Increased expectation that rates in the tanker, dry bulk and container ship sectors will fall in the next twelve months
The latest Shipping Confidence Survey by Moore Stephens has revealed a significant drop in overall confidence levels in the market, and an increased expectation that rates in the tanker, dry bulk and container ship sectors will fall in the next twelve months.
The firm's shipping partner, Richard Greiner says, "Our latest survey reflects weakening demand in the global economy and growing concern across shipping markets. The results show an industry less confident about its ability to maintain the momentum it has built in recent years. Market anecdote provided by respondents confirms that the global economic downturn and the credit crunch are starting to bite. Shipping has shown repeatedly that it is a robust and innovative sector. It is likely to need those qualities now more than ever before in order to ride out the storm."
On a scale of 1 to 10, the average confidence level reported by respondents was 5.6, compared to 6.8 in the previous survey in June 2008. Confidence levels fell across all sectors and regions and the greater divergence between respondents suggests greater uncertainty across market participants. Ship managers and owners were the most confident at 6.0 and 5.8 respectively, although these were markedly down on the corresponding figures in June.
A number of respondents acknowledged that the shipping industry is very vulnerable to the current global economic downturn, that any recovery will depend on a return to confidence in the financial markets, and that trade will inevitably suffer as a result of worldwide recession. A number of respondents felt freight markets would never again recover to reach the levels achieved over the last three years, while others noted that difficult market conditions would likely force out under-capitalised and over-exposed operators, to the ultimate benefit of the market as a whole. There was some evidence of a reluctance to conduct business with first-time customers, with one operator explaining, "Right now we prefer not to work than to work and not get paid, so we will rely on regular customers or at least on new ones whom we know we can trust".
Other respondents, however, saw reasons for optimism in sustained growth in China and India, where energy demands will continue to drive tanker business. Some hoped that recent falls in commodity prices would support demand in the dry bulk and container ship sectors, albeit at reduced levels.
The key concerns are the cost and availability of finance and competition
Demand trends, the cost and availability of finance and competition are now clearly respondents' key concerns. Although Moore Stephens' unique operating costs benchmarking report, OpCost, recently confirmed that ship operating costs had surged by over 11% last year, this survey reveals that just 10% of respondents expected such costs to significantly affect their performance over the next year.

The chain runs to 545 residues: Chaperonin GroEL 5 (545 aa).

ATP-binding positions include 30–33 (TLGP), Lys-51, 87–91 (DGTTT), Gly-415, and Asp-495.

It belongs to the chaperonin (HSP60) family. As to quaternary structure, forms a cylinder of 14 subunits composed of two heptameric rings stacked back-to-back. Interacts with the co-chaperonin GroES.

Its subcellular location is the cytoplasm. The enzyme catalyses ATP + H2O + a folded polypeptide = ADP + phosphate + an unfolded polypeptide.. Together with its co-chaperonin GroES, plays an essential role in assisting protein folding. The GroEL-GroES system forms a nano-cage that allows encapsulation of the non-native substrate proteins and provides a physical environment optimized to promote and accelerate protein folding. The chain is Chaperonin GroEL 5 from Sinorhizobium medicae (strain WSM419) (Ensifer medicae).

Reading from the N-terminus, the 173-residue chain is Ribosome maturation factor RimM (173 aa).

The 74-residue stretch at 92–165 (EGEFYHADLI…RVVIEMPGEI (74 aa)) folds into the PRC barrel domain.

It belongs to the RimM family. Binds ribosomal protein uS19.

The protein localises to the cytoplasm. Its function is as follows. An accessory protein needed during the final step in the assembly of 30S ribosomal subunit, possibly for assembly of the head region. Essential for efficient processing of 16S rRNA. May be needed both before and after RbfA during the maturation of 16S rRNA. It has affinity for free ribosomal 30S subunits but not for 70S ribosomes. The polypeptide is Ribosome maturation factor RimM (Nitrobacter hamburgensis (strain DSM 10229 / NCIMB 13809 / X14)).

As with confidence levels, there was a wider range of sentiment on the likelihood of respondents making a major investment during the coming year. Ship managers replaced ship owners as the most likely, but their expectation level of 5.6 out of 10 (against an average overall score of 5.2) was still significantly down on the previous survey. Owners, meanwhile, dropped a whole point, from 6.5 to 5.5 in this category.
There was a fall from 66% to 60% in the number of respondents who expected finance costs to rise over the next twelve months. However, the proportion of respondents expecting lower finance costs rose from 9% to 19%. Brokers, managers and owners led those who expected costs to rise over the next year.
In the freight markets, there was evidence of a significant shift in expectations towards lower rates, most strongly in the tanker and container ship sectors. In the tanker market, for example, 52% of respondents expected rates to fall whereas in June, 45% expected them to rise. The number of owners expecting rates to fall was also up, from 37% to 45%. Regionally, North America and Asia, with 29% and 23% respectively, led the way in expecting an increase in tanker rates, while in Europe the figure was 18%.
In the dry bulk market, there was an increase, from 35% to 43%, in the number of respondents predicting lower rates, but a rise also, from 32% to 35%, in the numbers of those anticipating increases. While in June responses to this question were more evenly spread, a smaller proportion of respondents in November expected rates to stay the same. More managers and brokers expected higher rates than expected lower while more owners expected lower rates than expected higher.
Finally, 50% of respondents to the survey expected container ship rates to be lower in twelve months' time, compared with 20% who expected them to be higher. This represents a significant change compared to Moore Stephen's June 2008 survey, when respondents' views were somewhat inconclusive.